The Test between India and Australia last week in Mohali was, by all accounts, one of the most exciting ever. So exciting that several newspapers, including this one, editorially commented on the match as one that signalled the return of Test cricket in all its glory and grandeur.
Cricket history has seen many such exciting matches in the past – the tied Test between the West Indies and Australia at Brisbane in December 1960, the second tied Test between India and Australia at Madras (now Chennai) in September 1986, the famous Test match at the Eden Gardens in 2001, which India won after following on… the list includes dozens of matches.
Over the last decade and a half, matches involving India and Australia have produced several such needle contests. Spectators, players and sponsors alike look forward to such contests and many people consider an India vs Australia series the pinnacle of Test match rivalry – more than the much hyped Ashes and the more intense India-Pakistani rivalries.
"Ever since the Sydney Test (made infamous by the Monkeygate scandal) in 2008, India-Australia has become the top billing in world cricket. There’s no doubt about that,” former cricketer Ravi Shastri told HT.
Test record since january 1, 2000
68 win percentage
40 win percentage
In the subcontinent, a Test series between India and Pakistan generated grim excitement even 10 years ago. Pakistan were then a very good team. And the political situation, and the fact that the two countries had been at war thrice, gave India-Pakistan matches an edge that contests with other countries couldn’t match.
If anything, the cost of losing was so high that India and Pakistan have played some of the most dull, boring Test series in history, being defensive to the point of not looking for victory.
It is in this context that India’s recent cricketing encounters with Australia have assumed immense significance. For Steve Waugh, who led Australia to the top of the table, India was
the Final Frontier. His team won frequently and convincingly in different parts of the world.
When the Australians came to India in 2001, Waugh looked set to retain the Border-Gavaskar Trophy when his team was one Test up in the three-match series. But V.V.S. Laxman’s epic 281 and Harbhajan Singh’s stellar bowling performance in Kolkata mauled the Australians so badly that they were unable to recover for the final Test of that series in Chennai, where too they lost.
Ever since that series, India-Australia Test matches have been the ones to watch. On the field, Australia's gradual decline – they have lost players of the calibre of Glenn McGrath, Shane Warne, Matthew Hayden, Justin Langer and Adam Gilchrist – has coincided with India's ascendancy.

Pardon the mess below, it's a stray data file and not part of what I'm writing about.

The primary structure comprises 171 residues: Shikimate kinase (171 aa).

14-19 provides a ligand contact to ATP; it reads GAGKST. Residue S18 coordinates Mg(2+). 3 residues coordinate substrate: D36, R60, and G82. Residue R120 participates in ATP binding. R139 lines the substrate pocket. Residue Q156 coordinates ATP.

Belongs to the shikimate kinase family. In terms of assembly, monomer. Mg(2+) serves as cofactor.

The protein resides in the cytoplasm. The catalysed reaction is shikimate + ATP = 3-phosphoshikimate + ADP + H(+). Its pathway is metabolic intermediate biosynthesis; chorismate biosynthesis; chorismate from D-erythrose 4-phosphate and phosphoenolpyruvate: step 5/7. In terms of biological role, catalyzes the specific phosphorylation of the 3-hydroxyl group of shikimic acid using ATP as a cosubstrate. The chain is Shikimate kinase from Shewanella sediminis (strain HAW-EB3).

India are not merely the No. 1 team in the world (on the basis of rankings at present), they're also the team the opposition want to beat the most.
Some instances will establish this. India drew the series one-all against Steve Waugh’s men in Australia in 2003-04 – no mean achievement. In January 2008 at Perth, when Australia were looking for their 17th consecutive Test victory (against all countries starting late 2005), India won by 72 runs.
Off the field, the exchanges have become more and more intense. What started as a light banter blew into an international incident when the infamous monkeygate scandal of 2008 happened, and since then the teams have worked hard to keep their temper in control.
"Whenever I've spoken about this series (the present one, with the second and last Test in Bangalore still wide open) over the past couple of weeks, I've said how important it is for the international game that this series is played in the right spirit," Australian captain Ricky Ponting said before the start of this series.
On the rivalry, he added: "We've had some amazing battles with India over the past five or six years. All those series are exceptionally entertaining to be part of as a player."
Ponting felt that a quality series between India and Australia was crucial as it would not merely help ease the pain over the spot-fixing allegations in England, but would put Test cricket back in its rightful place.
Before the series began, Virender Sehwag suggested that playing Pakistan still meant the most to India's players while Ponting gave the Ashes top place.
But Shastri echoing popular sentiment, said: "The hype and the intensity (in all recent India-Australia Tests) have been right up there. And if you look at it, the cricket has lived up to the billing – with great unpredictability and close finishes. This is the series to watch."
And, perhaps, the rivalry to savour!